Wednesday, August 29, 2012

Microsoft Office Automation - Introduction


Nobody likes to do repetitive tasks, especially when time is lost as a clunky html page is required to load between each step. Wouldn’t it be great to automate some of the things you do every day without ever having to see the webpage you are trying to reach? This is the power of automation – reducing the time it takes to perform repetitive tasks by letting a computer (a machine that is designed around repetition) to do it for you.

The problem many face when attempting to automate is the barrier of code and logic. It is not uncommon to hear that one must place 10,000 hours into a coding language before they are capable of writing their own automation scripts. Many wish that there was a simple step-by-step tutorial on how to automate their particular tasks that didn’t require this long and arduous learning curve. The problem is that many of the instructions or forums are written for people who have coding experience, or who have at least a basic understanding of the language.

This is where my blog posts will come in. Over the course of the next several posts I will outline how to automate the Microsoft Office Suite using Visual Basic for Applications. As these articles are written, you can check back here and click on any one to get a further in-depth explanation as to how this can be done. Each post will be written in an attempt to explain concepts to the uninformed, and to make it as easy as possible so that even non-technical users will be able to create their own automation suite.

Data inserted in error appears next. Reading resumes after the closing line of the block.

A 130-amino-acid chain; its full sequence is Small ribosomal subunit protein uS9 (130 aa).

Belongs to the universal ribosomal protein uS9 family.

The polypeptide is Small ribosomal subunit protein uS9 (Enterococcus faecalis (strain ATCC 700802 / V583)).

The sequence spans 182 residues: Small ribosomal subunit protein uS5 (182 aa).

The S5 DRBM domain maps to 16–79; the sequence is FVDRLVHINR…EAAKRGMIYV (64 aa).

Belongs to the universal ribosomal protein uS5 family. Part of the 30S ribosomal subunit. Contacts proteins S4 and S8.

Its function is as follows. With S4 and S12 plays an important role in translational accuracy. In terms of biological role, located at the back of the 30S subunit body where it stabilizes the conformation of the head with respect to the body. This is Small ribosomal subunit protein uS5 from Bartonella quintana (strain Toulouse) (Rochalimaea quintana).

The majority of this code will be taken from my project to automate purchase tracking during my internship at Adobe. The entire project will be uploaded to this page (after much editing to remove any Adobe information has been completed). Feel free to download it and run it for yourself.

Initially these posts will be a little more technically minded simply because I want to get out the harder concepts before I forget what I have done and my justification behind those actions. After this is complete, I intend to add more explanation for non-techies, and then to write a few posts explaining some common concepts used in this macro.

**A quick note on this process – it is not professional grade coding, and it was never intended to be so. Some other programmer may be able to write something that is more stable, more reusable, and more robust than this. These blog posts are intended to show you what works. If you have questions about how to find information on the web concerning automation, read my other post about searching for useful answers on the web.